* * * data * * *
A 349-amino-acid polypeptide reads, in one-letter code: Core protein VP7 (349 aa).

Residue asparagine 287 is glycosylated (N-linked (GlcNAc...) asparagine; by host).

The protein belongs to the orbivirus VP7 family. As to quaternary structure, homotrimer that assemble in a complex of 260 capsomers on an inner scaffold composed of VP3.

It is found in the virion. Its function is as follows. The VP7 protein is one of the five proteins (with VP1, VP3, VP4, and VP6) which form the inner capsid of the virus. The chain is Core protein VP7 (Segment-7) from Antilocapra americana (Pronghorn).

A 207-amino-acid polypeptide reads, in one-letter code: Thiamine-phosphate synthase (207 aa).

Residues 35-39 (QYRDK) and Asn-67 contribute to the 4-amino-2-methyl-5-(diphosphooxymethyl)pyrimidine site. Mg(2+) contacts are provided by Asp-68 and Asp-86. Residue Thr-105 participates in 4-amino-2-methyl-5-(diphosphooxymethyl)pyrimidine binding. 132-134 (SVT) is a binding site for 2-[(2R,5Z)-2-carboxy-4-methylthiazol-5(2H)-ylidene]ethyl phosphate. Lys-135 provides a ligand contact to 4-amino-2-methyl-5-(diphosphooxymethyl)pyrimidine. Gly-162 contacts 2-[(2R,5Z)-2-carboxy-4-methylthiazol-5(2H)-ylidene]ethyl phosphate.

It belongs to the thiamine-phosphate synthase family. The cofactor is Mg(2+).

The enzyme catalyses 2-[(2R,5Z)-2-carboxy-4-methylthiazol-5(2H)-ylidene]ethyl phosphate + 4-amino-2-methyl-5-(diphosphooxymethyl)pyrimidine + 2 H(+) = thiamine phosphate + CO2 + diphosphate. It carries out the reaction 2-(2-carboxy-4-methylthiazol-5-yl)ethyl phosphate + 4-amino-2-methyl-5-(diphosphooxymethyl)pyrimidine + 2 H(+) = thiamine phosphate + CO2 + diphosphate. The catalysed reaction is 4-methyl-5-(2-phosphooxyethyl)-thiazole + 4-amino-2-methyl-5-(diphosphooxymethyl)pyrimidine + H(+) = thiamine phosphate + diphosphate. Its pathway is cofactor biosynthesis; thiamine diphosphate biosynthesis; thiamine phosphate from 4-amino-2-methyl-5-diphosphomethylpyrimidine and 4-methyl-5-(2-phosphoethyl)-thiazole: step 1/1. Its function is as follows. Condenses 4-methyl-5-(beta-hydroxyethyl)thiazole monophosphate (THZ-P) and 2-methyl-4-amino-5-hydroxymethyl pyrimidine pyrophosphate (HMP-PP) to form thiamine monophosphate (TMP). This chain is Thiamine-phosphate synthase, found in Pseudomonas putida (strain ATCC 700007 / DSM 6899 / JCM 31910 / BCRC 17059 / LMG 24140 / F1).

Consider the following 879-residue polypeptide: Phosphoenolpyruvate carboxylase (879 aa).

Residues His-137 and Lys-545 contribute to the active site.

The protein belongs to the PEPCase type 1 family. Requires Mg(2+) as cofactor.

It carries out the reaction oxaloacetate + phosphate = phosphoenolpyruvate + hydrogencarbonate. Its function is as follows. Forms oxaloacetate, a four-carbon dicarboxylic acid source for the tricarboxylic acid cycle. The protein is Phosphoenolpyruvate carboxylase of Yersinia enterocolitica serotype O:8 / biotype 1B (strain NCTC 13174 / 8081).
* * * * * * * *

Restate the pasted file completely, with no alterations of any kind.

A 349-amino-acid polypeptide reads, in one-letter code: Core protein VP7 (349 aa).

Residue asparagine 287 is glycosylated (N-linked (GlcNAc...) asparagine; by host).

The protein belongs to the orbivirus VP7 family. As to quaternary structure, homotrimer that assemble in a complex of 260 capsomers on an inner scaffold composed of VP3.

It is found in the virion. Its function is as follows. The VP7 protein is one of the five proteins (with VP1, VP3, VP4, and VP6) which form the inner capsid of the virus. The chain is Core protein VP7 (Segment-7) from Antilocapra americana (Pronghorn).

A 207-amino-acid polypeptide reads, in one-letter code: Thiamine-phosphate synthase (207 aa).

Residues 35-39 (QYRDK) and Asn-67 contribute to the 4-amino-2-methyl-5-(diphosphooxymethyl)pyrimidine site. Mg(2+) contacts are provided by Asp-68 and Asp-86. Residue Thr-105 participates in 4-amino-2-methyl-5-(diphosphooxymethyl)pyrimidine binding. 132-134 (SVT) is a binding site for 2-[(2R,5Z)-2-carboxy-4-methylthiazol-5(2H)-ylidene]ethyl phosphate. Lys-135 provides a ligand contact to 4-amino-2-methyl-5-(diphosphooxymethyl)pyrimidine. Gly-162 contacts 2-[(2R,5Z)-2-carboxy-4-methylthiazol-5(2H)-ylidene]ethyl phosphate.

It belongs to the thiamine-phosphate synthase family. The cofactor is Mg(2+).

The enzyme catalyses 2-[(2R,5Z)-2-carboxy-4-methylthiazol-5(2H)-ylidene]ethyl phosphate + 4-amino-2-methyl-5-(diphosphooxymethyl)pyrimidine + 2 H(+) = thiamine phosphate + CO2 + diphosphate. It carries out the reaction 2-(2-carboxy-4-methylthiazol-5-yl)ethyl phosphate + 4-amino-2-methyl-5-(diphosphooxymethyl)pyrimidine + 2 H(+) = thiamine phosphate + CO2 + diphosphate. The catalysed reaction is 4-methyl-5-(2-phosphooxyethyl)-thiazole + 4-amino-2-methyl-5-(diphosphooxymethyl)pyrimidine + H(+) = thiamine phosphate + diphosphate. Its pathway is cofactor biosynthesis; thiamine diphosphate biosynthesis; thiamine phosphate from 4-amino-2-methyl-5-diphosphomethylpyrimidine and 4-methyl-5-(2-phosphoethyl)-thiazole: step 1/1. Its function is as follows. Condenses 4-methyl-5-(beta-hydroxyethyl)thiazole monophosphate (THZ-P) and 2-methyl-4-amino-5-hydroxymethyl pyrimidine pyrophosphate (HMP-PP) to form thiamine monophosphate (TMP). This chain is Thiamine-phosphate synthase, found in Pseudomonas putida (strain ATCC 700007 / DSM 6899 / JCM 31910 / BCRC 17059 / LMG 24140 / F1).

Consider the following 879-residue polypeptide: Phosphoenolpyruvate carboxylase (879 aa).

Residues His-137 and Lys-545 contribute to the active site.

The protein belongs to the PEPCase type 1 family. Requires Mg(2+) as cofactor.

It carries out the reaction oxaloacetate + phosphate = phosphoenolpyruvate + hydrogencarbonate. Its function is as follows. Forms oxaloacetate, a four-carbon dicarboxylic acid source for the tricarboxylic acid cycle. The protein is Phosphoenolpyruvate carboxylase of Yersinia enterocolitica serotype O:8 / biotype 1B (strain NCTC 13174 / 8081).